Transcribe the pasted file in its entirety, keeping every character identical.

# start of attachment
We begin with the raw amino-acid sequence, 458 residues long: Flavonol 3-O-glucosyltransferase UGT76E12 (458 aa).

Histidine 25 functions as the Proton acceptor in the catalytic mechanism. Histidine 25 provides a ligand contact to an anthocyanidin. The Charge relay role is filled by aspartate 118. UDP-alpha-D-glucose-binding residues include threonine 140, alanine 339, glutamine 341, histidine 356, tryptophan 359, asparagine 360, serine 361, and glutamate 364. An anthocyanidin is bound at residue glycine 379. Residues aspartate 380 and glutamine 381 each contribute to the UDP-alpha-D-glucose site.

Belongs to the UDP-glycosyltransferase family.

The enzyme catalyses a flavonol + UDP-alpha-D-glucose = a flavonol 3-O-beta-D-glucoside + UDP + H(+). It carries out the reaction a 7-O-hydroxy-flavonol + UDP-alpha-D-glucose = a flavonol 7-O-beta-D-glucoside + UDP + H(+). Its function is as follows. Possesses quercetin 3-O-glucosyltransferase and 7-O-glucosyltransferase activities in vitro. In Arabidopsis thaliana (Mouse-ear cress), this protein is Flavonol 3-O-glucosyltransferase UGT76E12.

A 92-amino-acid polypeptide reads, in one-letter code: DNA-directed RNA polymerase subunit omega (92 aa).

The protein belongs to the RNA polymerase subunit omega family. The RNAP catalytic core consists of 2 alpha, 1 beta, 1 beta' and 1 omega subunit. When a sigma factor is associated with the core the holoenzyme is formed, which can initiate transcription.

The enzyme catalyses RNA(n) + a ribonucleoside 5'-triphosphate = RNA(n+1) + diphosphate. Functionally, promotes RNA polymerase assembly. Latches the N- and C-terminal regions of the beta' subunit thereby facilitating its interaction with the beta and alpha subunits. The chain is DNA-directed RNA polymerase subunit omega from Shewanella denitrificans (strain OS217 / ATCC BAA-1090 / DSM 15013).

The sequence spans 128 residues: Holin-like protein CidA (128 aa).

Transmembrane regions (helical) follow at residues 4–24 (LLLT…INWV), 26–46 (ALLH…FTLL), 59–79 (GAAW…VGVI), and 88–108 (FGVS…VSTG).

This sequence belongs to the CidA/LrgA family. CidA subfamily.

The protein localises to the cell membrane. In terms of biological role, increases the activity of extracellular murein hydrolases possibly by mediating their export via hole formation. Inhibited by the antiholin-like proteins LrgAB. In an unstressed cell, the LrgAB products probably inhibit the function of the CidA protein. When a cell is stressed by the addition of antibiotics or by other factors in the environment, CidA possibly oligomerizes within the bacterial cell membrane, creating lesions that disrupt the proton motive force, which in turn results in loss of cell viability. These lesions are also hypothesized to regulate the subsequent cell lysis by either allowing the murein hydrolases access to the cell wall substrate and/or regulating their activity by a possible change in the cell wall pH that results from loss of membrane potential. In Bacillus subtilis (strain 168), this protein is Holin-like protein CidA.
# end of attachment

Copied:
We begin with the raw amino-acid sequence, 458 residues long: Flavonol 3-O-glucosyltransferase UGT76E12 (458 aa).

Histidine 25 functions as the Proton acceptor in the catalytic mechanism. Histidine 25 provides a ligand contact to an anthocyanidin. The Charge relay role is filled by aspartate 118. UDP-alpha-D-glucose-binding residues include threonine 140, alanine 339, glutamine 341, histidine 356, tryptophan 359, asparagine 360, serine 361, and glutamate 364. An anthocyanidin is bound at residue glycine 379. Residues aspartate 380 and glutamine 381 each contribute to the UDP-alpha-D-glucose site.

Belongs to the UDP-glycosyltransferase family.

The enzyme catalyses a flavonol + UDP-alpha-D-glucose = a flavonol 3-O-beta-D-glucoside + UDP + H(+). It carries out the reaction a 7-O-hydroxy-flavonol + UDP-alpha-D-glucose = a flavonol 7-O-beta-D-glucoside + UDP + H(+). Its function is as follows. Possesses quercetin 3-O-glucosyltransferase and 7-O-glucosyltransferase activities in vitro. In Arabidopsis thaliana (Mouse-ear cress), this protein is Flavonol 3-O-glucosyltransferase UGT76E12.

A 92-amino-acid polypeptide reads, in one-letter code: DNA-directed RNA polymerase subunit omega (92 aa).

The protein belongs to the RNA polymerase subunit omega family. The RNAP catalytic core consists of 2 alpha, 1 beta, 1 beta' and 1 omega subunit. When a sigma factor is associated with the core the holoenzyme is formed, which can initiate transcription.

The enzyme catalyses RNA(n) + a ribonucleoside 5'-triphosphate = RNA(n+1) + diphosphate. Functionally, promotes RNA polymerase assembly. Latches the N- and C-terminal regions of the beta' subunit thereby facilitating its interaction with the beta and alpha subunits. The chain is DNA-directed RNA polymerase subunit omega from Shewanella denitrificans (strain OS217 / ATCC BAA-1090 / DSM 15013).

The sequence spans 128 residues: Holin-like protein CidA (128 aa).

Transmembrane regions (helical) follow at residues 4–24 (LLLT…INWV), 26–46 (ALLH…FTLL), 59–79 (GAAW…VGVI), and 88–108 (FGVS…VSTG).

This sequence belongs to the CidA/LrgA family. CidA subfamily.

The protein localises to the cell membrane. In terms of biological role, increases the activity of extracellular murein hydrolases possibly by mediating their export via hole formation. Inhibited by the antiholin-like proteins LrgAB. In an unstressed cell, the LrgAB products probably inhibit the function of the CidA protein. When a cell is stressed by the addition of antibiotics or by other factors in the environment, CidA possibly oligomerizes within the bacterial cell membrane, creating lesions that disrupt the proton motive force, which in turn results in loss of cell viability. These lesions are also hypothesized to regulate the subsequent cell lysis by either allowing the murein hydrolases access to the cell wall substrate and/or regulating their activity by a possible change in the cell wall pH that results from loss of membrane potential. In Bacillus subtilis (strain 168), this protein is Holin-like protein CidA.